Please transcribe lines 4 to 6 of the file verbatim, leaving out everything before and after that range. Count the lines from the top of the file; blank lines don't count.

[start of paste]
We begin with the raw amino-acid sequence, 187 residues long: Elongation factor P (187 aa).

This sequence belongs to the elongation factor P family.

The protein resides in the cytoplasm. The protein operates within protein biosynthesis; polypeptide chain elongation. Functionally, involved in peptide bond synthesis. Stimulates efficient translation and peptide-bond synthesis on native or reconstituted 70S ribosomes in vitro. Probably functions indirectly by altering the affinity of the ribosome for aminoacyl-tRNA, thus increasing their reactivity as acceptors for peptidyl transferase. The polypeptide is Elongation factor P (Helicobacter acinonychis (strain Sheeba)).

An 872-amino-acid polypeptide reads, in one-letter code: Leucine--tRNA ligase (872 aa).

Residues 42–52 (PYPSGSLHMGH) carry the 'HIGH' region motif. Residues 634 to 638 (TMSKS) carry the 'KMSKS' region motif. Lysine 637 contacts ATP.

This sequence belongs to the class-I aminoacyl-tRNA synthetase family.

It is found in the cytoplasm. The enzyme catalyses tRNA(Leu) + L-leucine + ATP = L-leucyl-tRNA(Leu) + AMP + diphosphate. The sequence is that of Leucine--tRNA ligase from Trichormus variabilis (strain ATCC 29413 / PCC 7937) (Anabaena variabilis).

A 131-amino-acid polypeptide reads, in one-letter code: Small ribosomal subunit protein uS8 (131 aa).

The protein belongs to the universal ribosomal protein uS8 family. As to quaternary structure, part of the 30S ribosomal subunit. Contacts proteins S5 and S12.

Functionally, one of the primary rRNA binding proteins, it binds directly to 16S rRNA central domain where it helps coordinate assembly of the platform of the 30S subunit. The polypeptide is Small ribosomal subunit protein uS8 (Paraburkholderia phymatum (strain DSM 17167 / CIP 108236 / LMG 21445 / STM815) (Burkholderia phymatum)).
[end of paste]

An 872-amino-acid polypeptide reads, in one-letter code: Leucine--tRNA ligase (872 aa).

Residues 42–52 (PYPSGSLHMGH) carry the 'HIGH' region motif. Residues 634 to 638 (TMSKS) carry the 'KMSKS' region motif. Lysine 637 contacts ATP.

This sequence belongs to the class-I aminoacyl-tRNA synthetase family.